12 NQF credits at HEQSF level 9 
Convener: Associate Professor P Marais 

Course entry requirements: Admission into the Master's degree specialising in Computer Science, or permission from the course convener. Experience in modelling (ER, UML Class diagrams) and some familiarity with logic will be helpful. 

Course outline:  
To introduce students to basic concepts in computer vision and image processing, oriented towards solving real world, practical image analysis problems. The student will be introduced to basic concepts from digital signal processing, and a foundation built that will allow understanding of how more sophisticated schemes such as image analysis/segmentation which can be used to describe image and volumetric data at a higher, more useful, levels of abstraction. Case studies and papers will be examined which relate this to real-world problems. 
A number of lectures (as indicated below) will be presented by the course convener, interspersed with paper/review sessions in which topical papers are discussed and followed up by review questions. 
Topic will include: Basic Signal processing; Image Transforms & Operations; Feature Detection; Object Descriptions; Basic Segmentation & Registration; Fundamental Segmentation techniques; Machine Learning & GAs in Cvision; Case Study; and Paper Reviews. 

DP requirements: None 
Assessment: Exam: Open Book; 2 hours. Class Record: Practical 60%, Review Questions 40%. Final Mark: Exam 40%, Class Record 60%.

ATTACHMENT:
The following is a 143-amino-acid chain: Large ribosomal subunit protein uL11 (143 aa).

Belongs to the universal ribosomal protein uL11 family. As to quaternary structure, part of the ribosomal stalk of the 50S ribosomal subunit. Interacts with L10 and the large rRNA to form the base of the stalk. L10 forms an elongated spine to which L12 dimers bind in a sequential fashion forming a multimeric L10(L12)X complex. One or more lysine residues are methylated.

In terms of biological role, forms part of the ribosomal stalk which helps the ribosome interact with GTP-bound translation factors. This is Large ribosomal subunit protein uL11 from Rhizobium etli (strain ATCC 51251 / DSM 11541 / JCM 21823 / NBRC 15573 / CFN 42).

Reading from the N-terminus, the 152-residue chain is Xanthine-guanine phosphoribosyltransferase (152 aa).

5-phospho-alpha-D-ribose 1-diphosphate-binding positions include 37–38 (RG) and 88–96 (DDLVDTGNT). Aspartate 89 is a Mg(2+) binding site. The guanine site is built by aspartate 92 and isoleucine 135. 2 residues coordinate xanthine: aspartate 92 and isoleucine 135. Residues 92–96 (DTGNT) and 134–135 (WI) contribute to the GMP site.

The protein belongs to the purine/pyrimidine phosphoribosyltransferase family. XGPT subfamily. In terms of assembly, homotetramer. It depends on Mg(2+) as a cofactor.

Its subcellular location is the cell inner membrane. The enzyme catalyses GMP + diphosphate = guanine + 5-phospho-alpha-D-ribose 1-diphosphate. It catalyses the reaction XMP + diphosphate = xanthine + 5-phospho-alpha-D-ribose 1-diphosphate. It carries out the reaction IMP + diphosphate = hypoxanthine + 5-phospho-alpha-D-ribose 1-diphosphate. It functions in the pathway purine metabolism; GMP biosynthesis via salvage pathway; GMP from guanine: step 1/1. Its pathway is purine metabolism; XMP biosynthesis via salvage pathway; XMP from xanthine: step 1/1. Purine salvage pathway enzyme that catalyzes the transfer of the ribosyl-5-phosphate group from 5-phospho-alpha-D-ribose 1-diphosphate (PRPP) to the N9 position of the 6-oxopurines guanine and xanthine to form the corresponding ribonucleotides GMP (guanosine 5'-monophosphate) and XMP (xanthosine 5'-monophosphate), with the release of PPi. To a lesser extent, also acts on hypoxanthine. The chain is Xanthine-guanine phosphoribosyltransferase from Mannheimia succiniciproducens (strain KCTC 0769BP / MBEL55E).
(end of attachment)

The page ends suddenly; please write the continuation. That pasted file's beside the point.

CSC5030Z    ADVANCED TOPICS IN COMPUTER SCIENCE MASTER'S 1 
This course will not be offered every year. 
12 NQF credits at HEQSF level 9 
Convener: Professor T A Meyer 

Course entry requirements: Admission into the Master's degree specialising in Computer Science, or permission from the course convener. 

Course outline:  
This course introduces advanced and cutting edge topics in Computer Science as they emerge with new areas of investigation or practice. 

DP requirements: None 
Assessment: Exam: 50% and Coursework: 50%  


CSC5031Z    ADVANCED TOPICS IN COMPUTER SCIENCE MASTER'S 2 
This course will not be offered every year. 
12 NQF credits at HEQSF level 9 
Convener: Professor T A Meyer 

Course entry requirements: Admission into the Master's degree specialising in Computer Science, or permission from the course convener. 

Course outline:  
To introduce advanced and cutting edge topics in Computer Science as they emerge as new areas of investigation or practice. 

DP requirements: None 
Assessment: Exam: 50% and Coursework: 50%  


CSC5032Z    NETWORKS & INTERNET SYSTEMS 
This course will not be offered every year. 
12 NQF credits at HEQSF level 9 
Convener: Dr J Chavula